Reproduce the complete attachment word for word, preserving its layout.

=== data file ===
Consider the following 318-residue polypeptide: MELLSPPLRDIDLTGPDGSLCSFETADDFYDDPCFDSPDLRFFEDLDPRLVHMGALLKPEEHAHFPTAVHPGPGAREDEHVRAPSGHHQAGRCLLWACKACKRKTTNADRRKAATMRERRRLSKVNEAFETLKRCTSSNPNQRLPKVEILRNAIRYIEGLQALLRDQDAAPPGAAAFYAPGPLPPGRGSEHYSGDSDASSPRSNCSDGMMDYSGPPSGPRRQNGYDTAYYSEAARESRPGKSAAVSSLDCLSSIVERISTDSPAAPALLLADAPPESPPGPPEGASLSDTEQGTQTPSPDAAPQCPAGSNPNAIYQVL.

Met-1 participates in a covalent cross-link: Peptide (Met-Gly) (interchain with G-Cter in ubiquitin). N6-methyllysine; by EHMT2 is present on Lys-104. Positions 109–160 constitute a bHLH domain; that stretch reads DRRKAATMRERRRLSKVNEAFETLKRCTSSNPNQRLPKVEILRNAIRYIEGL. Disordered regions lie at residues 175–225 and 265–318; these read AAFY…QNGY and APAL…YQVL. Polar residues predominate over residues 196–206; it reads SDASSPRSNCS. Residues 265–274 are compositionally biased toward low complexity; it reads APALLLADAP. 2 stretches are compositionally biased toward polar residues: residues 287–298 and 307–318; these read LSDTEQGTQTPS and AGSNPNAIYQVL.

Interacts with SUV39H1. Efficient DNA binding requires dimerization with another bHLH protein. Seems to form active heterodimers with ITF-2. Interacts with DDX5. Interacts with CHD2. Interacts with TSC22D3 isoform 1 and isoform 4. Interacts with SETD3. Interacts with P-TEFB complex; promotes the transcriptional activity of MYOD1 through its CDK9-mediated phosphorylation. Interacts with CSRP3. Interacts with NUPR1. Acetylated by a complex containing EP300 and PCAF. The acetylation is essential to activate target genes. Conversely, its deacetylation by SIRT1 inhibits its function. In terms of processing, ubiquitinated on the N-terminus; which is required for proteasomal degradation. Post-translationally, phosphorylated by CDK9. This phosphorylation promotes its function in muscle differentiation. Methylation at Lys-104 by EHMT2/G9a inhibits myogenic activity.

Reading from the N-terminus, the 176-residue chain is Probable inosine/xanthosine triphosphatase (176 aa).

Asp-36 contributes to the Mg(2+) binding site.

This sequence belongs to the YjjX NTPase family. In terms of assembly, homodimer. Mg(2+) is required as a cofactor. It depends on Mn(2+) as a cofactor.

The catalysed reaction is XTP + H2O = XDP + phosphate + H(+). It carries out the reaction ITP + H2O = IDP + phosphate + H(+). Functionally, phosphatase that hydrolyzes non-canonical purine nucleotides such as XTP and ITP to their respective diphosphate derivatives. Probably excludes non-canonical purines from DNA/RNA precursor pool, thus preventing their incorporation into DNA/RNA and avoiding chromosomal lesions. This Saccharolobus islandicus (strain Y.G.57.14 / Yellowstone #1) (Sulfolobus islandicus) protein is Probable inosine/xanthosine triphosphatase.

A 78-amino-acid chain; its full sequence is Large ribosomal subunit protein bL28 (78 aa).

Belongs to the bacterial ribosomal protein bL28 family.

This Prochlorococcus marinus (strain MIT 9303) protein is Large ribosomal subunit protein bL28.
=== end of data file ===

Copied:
Consider the following 318-residue polypeptide: MELLSPPLRDIDLTGPDGSLCSFETADDFYDDPCFDSPDLRFFEDLDPRLVHMGALLKPEEHAHFPTAVHPGPGAREDEHVRAPSGHHQAGRCLLWACKACKRKTTNADRRKAATMRERRRLSKVNEAFETLKRCTSSNPNQRLPKVEILRNAIRYIEGLQALLRDQDAAPPGAAAFYAPGPLPPGRGSEHYSGDSDASSPRSNCSDGMMDYSGPPSGPRRQNGYDTAYYSEAARESRPGKSAAVSSLDCLSSIVERISTDSPAAPALLLADAPPESPPGPPEGASLSDTEQGTQTPSPDAAPQCPAGSNPNAIYQVL.

Met-1 participates in a covalent cross-link: Peptide (Met-Gly) (interchain with G-Cter in ubiquitin). N6-methyllysine; by EHMT2 is present on Lys-104. Positions 109–160 constitute a bHLH domain; that stretch reads DRRKAATMRERRRLSKVNEAFETLKRCTSSNPNQRLPKVEILRNAIRYIEGL. Disordered regions lie at residues 175–225 and 265–318; these read AAFY…QNGY and APAL…YQVL. Polar residues predominate over residues 196–206; it reads SDASSPRSNCS. Residues 265–274 are compositionally biased toward low complexity; it reads APALLLADAP. 2 stretches are compositionally biased toward polar residues: residues 287–298 and 307–318; these read LSDTEQGTQTPS and AGSNPNAIYQVL.

Interacts with SUV39H1. Efficient DNA binding requires dimerization with another bHLH protein. Seems to form active heterodimers with ITF-2. Interacts with DDX5. Interacts with CHD2. Interacts with TSC22D3 isoform 1 and isoform 4. Interacts with SETD3. Interacts with P-TEFB complex; promotes the transcriptional activity of MYOD1 through its CDK9-mediated phosphorylation. Interacts with CSRP3. Interacts with NUPR1. Acetylated by a complex containing EP300 and PCAF. The acetylation is essential to activate target genes. Conversely, its deacetylation by SIRT1 inhibits its function. In terms of processing, ubiquitinated on the N-terminus; which is required for proteasomal degradation. Post-translationally, phosphorylated by CDK9. This phosphorylation promotes its function in muscle differentiation. Methylation at Lys-104 by EHMT2/G9a inhibits myogenic activity.

Reading from the N-terminus, the 176-residue chain is Probable inosine/xanthosine triphosphatase (176 aa).

Asp-36 contributes to the Mg(2+) binding site.

This sequence belongs to the YjjX NTPase family. In terms of assembly, homodimer. Mg(2+) is required as a cofactor. It depends on Mn(2+) as a cofactor.

The catalysed reaction is XTP + H2O = XDP + phosphate + H(+). It carries out the reaction ITP + H2O = IDP + phosphate + H(+). Functionally, phosphatase that hydrolyzes non-canonical purine nucleotides such as XTP and ITP to their respective diphosphate derivatives. Probably excludes non-canonical purines from DNA/RNA precursor pool, thus preventing their incorporation into DNA/RNA and avoiding chromosomal lesions. This Saccharolobus islandicus (strain Y.G.57.14 / Yellowstone #1) (Sulfolobus islandicus) protein is Probable inosine/xanthosine triphosphatase.

A 78-amino-acid chain; its full sequence is Large ribosomal subunit protein bL28 (78 aa).

Belongs to the bacterial ribosomal protein bL28 family.

This Prochlorococcus marinus (strain MIT 9303) protein is Large ribosomal subunit protein bL28.